Python surpasses Perl in popularity?
stephane.chazelas at unicyclist.com
Mon Dec 1 17:08:16 CET 2008
2008-12-1, 10:16(+00), Andre Majorel:
>> /bin/sh can behave either as a Bourne shell or a POSIX shell
>> (ksh88) depending on the environment
> How does it decide ? argv ? isatty (STDIN_FILENO) ?
That was answered in another article with a quote of the sh man
page on Tru64: via an environment variable: BIN_SH.
>> most Linux based systems and most other Unices:
>> /bin/sh is a POSIX compliant shell (bash generally for Linux)
>> and there's no Bourne shell (either there has never been or it
>> has been removed/replaced by a POSIX shell).
> Two other Unixen I know of that have a non-POSIX sh are SCO Open
> Server and UnixWare. I'm not sure they even provide a
> POSIX-compliant alternative like Solaris does.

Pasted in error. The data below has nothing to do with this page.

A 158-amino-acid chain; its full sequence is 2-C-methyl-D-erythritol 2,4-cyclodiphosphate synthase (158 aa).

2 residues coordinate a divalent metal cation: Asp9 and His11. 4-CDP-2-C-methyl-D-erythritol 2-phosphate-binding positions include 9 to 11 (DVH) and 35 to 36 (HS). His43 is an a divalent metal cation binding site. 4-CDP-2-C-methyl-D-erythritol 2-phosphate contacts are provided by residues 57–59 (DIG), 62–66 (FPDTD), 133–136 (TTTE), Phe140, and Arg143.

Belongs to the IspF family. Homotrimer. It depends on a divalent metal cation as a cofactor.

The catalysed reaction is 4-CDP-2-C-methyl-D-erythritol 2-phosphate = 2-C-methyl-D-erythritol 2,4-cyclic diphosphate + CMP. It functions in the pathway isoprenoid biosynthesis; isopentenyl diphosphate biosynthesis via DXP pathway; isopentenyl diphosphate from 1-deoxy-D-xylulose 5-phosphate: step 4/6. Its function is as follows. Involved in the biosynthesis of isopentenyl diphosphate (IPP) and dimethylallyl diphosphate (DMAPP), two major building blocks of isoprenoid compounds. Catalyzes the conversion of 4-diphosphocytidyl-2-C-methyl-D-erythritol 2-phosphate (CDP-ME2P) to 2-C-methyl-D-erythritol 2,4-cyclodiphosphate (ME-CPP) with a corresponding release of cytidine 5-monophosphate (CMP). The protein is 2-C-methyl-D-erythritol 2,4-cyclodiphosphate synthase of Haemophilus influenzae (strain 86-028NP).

Again, see http://www.in-ulm.de/~mascheck/various/shells/
> Many people assume "standard" equates "portable". As far as
> shell programming is concerned, the safest way to get portability
> is to ignore the standard and code for the Bourne shell.
Yes, it's enough and relatively safe in most cases. It's the
only option if you want to be portable to systems over 15 years
But nowadays, especially since the specifications have been made
public, I find that it is sufficiently widespread to make POSIX a
safer bet. At least having a specification gives you some sort
of guarantee: if you write your script by the rules that are
clearly (most of the time) specified, then it should work on any
compliant system. If it doesn't work, then it's not your fault
(though it's true in many case, you'll still be the one who'll
have to do something about it).
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